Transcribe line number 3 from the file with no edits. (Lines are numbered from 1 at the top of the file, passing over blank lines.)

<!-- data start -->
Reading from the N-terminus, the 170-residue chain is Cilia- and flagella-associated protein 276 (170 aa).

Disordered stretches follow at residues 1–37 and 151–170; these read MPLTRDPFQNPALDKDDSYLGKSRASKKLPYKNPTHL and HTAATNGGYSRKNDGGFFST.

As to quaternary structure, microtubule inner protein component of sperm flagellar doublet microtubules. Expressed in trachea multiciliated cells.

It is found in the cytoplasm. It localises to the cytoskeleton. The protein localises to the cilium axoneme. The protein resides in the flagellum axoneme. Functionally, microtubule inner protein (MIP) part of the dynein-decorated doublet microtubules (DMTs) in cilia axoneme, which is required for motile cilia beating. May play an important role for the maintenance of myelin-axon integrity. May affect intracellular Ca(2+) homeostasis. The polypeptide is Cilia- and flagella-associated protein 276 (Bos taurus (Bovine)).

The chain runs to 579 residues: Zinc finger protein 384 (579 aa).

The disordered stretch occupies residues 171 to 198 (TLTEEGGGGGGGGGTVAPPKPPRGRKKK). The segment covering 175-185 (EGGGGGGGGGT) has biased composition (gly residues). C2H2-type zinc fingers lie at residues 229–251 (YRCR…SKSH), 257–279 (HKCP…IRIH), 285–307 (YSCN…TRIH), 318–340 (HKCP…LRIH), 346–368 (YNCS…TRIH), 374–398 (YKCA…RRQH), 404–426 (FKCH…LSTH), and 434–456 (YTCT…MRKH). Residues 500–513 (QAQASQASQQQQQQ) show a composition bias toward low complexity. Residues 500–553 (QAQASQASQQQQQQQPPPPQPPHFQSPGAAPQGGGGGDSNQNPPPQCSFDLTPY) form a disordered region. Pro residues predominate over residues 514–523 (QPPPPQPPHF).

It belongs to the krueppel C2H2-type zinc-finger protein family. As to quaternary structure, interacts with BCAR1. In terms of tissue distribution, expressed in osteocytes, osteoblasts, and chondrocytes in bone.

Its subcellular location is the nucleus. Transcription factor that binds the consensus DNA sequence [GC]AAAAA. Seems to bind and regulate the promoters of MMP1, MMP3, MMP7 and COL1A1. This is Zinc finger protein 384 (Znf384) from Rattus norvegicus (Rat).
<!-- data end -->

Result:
As to quaternary structure, microtubule inner protein component of sperm flagellar doublet microtubules. Expressed in trachea multiciliated cells.